Because many people today experience music primarily through recordings they have unrealistic sound expectations when they go to a concert. No live performance can reproduce the kind of presence and clarity that make placement in a recording makes possible. Saturday night's program at the Kennedy Center Concert Hall, another in the National Symphony's on going Bach Festival, was a good example of the problem.

As the featured soloist in to of J.S. Bach's harpsichord concertos. Igor Kipnis played with authority and vigor on the Center's newly acquired harpsichord. However, listeners expecting the immediacy of the harpsichord in recordings - including those by Kipnis of these concertos - were apt to be disappointed by the mellow, relatively quiet sound of this instrument, which is a historically accurate reproduction. A better orchestral balance from conductor Tamas Vasary might have lessened the strain on the listener.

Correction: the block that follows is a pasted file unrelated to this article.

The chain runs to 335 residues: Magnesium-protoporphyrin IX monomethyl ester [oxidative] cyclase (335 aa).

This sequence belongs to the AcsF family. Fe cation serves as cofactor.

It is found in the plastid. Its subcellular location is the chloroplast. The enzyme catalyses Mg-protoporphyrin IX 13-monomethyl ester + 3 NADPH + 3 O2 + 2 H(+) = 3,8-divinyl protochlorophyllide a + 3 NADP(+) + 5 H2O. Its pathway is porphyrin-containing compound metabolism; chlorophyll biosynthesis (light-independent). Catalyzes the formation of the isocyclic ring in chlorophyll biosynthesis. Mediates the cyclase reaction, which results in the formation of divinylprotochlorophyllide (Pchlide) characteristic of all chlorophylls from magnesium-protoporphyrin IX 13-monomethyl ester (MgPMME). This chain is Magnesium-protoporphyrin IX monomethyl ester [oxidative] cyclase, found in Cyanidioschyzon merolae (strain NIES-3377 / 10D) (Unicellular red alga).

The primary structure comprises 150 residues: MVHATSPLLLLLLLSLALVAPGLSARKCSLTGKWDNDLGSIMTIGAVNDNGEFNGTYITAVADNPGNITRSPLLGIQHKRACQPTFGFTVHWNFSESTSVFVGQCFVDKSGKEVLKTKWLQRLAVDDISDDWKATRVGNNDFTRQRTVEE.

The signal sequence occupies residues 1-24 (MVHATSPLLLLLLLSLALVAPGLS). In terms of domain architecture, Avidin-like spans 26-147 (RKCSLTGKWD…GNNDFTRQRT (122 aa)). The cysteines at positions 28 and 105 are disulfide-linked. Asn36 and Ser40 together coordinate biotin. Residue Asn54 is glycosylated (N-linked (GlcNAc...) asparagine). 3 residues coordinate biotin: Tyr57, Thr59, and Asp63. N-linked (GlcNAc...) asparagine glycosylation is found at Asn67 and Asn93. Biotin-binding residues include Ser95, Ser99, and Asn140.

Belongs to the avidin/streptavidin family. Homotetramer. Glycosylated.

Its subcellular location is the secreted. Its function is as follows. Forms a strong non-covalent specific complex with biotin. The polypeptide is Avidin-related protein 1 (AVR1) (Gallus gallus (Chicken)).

Throughout the evening, conductor Vasary's elegant, graceful style worked well in the faster movements, including the dance sections of the opening work, Bach's "Suite No. 4." More intensity could have been brought to the slow sections, particularly in the overture of the "Suite No. 4." Violinist Edith Peinemann and concertmaster Miran Kojian were the well-matched soloists in the concluding work, Bach's "Concerto in D Minor for Two Violins."